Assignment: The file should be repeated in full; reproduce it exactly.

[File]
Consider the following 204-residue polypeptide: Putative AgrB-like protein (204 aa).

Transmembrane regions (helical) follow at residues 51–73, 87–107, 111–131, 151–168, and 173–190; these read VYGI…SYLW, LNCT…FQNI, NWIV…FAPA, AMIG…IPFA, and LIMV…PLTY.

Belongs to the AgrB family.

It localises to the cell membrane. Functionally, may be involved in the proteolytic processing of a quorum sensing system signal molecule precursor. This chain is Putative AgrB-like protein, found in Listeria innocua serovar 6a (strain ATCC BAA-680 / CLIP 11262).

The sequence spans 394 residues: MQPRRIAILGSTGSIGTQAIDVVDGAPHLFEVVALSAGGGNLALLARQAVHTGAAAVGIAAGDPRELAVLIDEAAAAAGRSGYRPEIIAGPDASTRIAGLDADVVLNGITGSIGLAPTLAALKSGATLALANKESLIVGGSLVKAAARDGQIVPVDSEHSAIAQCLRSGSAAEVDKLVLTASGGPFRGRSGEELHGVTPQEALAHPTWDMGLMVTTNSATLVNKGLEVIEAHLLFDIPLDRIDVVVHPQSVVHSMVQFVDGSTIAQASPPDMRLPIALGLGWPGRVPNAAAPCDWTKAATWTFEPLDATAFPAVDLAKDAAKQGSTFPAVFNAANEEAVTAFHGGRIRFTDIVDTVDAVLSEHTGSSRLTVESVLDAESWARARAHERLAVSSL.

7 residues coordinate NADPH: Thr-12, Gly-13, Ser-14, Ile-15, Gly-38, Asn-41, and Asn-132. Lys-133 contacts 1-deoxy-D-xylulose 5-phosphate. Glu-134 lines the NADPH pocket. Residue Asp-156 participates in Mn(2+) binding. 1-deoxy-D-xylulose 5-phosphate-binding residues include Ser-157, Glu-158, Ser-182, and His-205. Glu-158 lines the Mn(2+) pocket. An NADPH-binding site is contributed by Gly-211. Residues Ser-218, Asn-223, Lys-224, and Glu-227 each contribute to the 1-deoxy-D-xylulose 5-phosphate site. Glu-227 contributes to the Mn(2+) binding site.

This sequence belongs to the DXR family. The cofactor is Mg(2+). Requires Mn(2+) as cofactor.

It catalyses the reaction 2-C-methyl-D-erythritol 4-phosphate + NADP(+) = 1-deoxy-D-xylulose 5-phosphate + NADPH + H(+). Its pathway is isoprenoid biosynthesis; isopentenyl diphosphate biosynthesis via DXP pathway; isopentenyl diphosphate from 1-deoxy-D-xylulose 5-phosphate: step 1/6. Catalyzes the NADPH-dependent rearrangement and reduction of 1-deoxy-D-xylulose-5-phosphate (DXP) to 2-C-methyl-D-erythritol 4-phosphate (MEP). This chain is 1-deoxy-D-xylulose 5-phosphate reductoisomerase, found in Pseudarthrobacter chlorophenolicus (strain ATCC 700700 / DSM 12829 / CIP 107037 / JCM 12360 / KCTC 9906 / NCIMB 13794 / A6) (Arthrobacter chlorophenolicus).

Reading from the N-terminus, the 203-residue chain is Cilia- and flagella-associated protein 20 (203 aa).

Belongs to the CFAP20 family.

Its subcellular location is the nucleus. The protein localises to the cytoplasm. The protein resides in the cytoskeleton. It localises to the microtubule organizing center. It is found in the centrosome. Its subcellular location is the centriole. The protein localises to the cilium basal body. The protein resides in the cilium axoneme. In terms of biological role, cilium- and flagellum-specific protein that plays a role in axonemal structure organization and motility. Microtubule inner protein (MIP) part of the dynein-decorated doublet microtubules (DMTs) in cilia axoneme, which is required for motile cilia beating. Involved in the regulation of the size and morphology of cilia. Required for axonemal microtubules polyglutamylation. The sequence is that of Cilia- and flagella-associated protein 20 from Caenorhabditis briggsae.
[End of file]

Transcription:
Consider the following 204-residue polypeptide: Putative AgrB-like protein (204 aa).

Transmembrane regions (helical) follow at residues 51–73, 87–107, 111–131, 151–168, and 173–190; these read VYGI…SYLW, LNCT…FQNI, NWIV…FAPA, AMIG…IPFA, and LIMV…PLTY.

Belongs to the AgrB family.

It localises to the cell membrane. Functionally, may be involved in the proteolytic processing of a quorum sensing system signal molecule precursor. This chain is Putative AgrB-like protein, found in Listeria innocua serovar 6a (strain ATCC BAA-680 / CLIP 11262).

The sequence spans 394 residues: MQPRRIAILGSTGSIGTQAIDVVDGAPHLFEVVALSAGGGNLALLARQAVHTGAAAVGIAAGDPRELAVLIDEAAAAAGRSGYRPEIIAGPDASTRIAGLDADVVLNGITGSIGLAPTLAALKSGATLALANKESLIVGGSLVKAAARDGQIVPVDSEHSAIAQCLRSGSAAEVDKLVLTASGGPFRGRSGEELHGVTPQEALAHPTWDMGLMVTTNSATLVNKGLEVIEAHLLFDIPLDRIDVVVHPQSVVHSMVQFVDGSTIAQASPPDMRLPIALGLGWPGRVPNAAAPCDWTKAATWTFEPLDATAFPAVDLAKDAAKQGSTFPAVFNAANEEAVTAFHGGRIRFTDIVDTVDAVLSEHTGSSRLTVESVLDAESWARARAHERLAVSSL.

7 residues coordinate NADPH: Thr-12, Gly-13, Ser-14, Ile-15, Gly-38, Asn-41, and Asn-132. Lys-133 contacts 1-deoxy-D-xylulose 5-phosphate. Glu-134 lines the NADPH pocket. Residue Asp-156 participates in Mn(2+) binding. 1-deoxy-D-xylulose 5-phosphate-binding residues include Ser-157, Glu-158, Ser-182, and His-205. Glu-158 lines the Mn(2+) pocket. An NADPH-binding site is contributed by Gly-211. Residues Ser-218, Asn-223, Lys-224, and Glu-227 each contribute to the 1-deoxy-D-xylulose 5-phosphate site. Glu-227 contributes to the Mn(2+) binding site.

This sequence belongs to the DXR family. The cofactor is Mg(2+). Requires Mn(2+) as cofactor.

It catalyses the reaction 2-C-methyl-D-erythritol 4-phosphate + NADP(+) = 1-deoxy-D-xylulose 5-phosphate + NADPH + H(+). Its pathway is isoprenoid biosynthesis; isopentenyl diphosphate biosynthesis via DXP pathway; isopentenyl diphosphate from 1-deoxy-D-xylulose 5-phosphate: step 1/6. Catalyzes the NADPH-dependent rearrangement and reduction of 1-deoxy-D-xylulose-5-phosphate (DXP) to 2-C-methyl-D-erythritol 4-phosphate (MEP). This chain is 1-deoxy-D-xylulose 5-phosphate reductoisomerase, found in Pseudarthrobacter chlorophenolicus (strain ATCC 700700 / DSM 12829 / CIP 107037 / JCM 12360 / KCTC 9906 / NCIMB 13794 / A6) (Arthrobacter chlorophenolicus).

Reading from the N-terminus, the 203-residue chain is Cilia- and flagella-associated protein 20 (203 aa).

Belongs to the CFAP20 family.

Its subcellular location is the nucleus. The protein localises to the cytoplasm. The protein resides in the cytoskeleton. It localises to the microtubule organizing center. It is found in the centrosome. Its subcellular location is the centriole. The protein localises to the cilium basal body. The protein resides in the cilium axoneme. In terms of biological role, cilium- and flagellum-specific protein that plays a role in axonemal structure organization and motility. Microtubule inner protein (MIP) part of the dynein-decorated doublet microtubules (DMTs) in cilia axoneme, which is required for motile cilia beating. Involved in the regulation of the size and morphology of cilia. Required for axonemal microtubules polyglutamylation. The sequence is that of Cilia- and flagella-associated protein 20 from Caenorhabditis briggsae.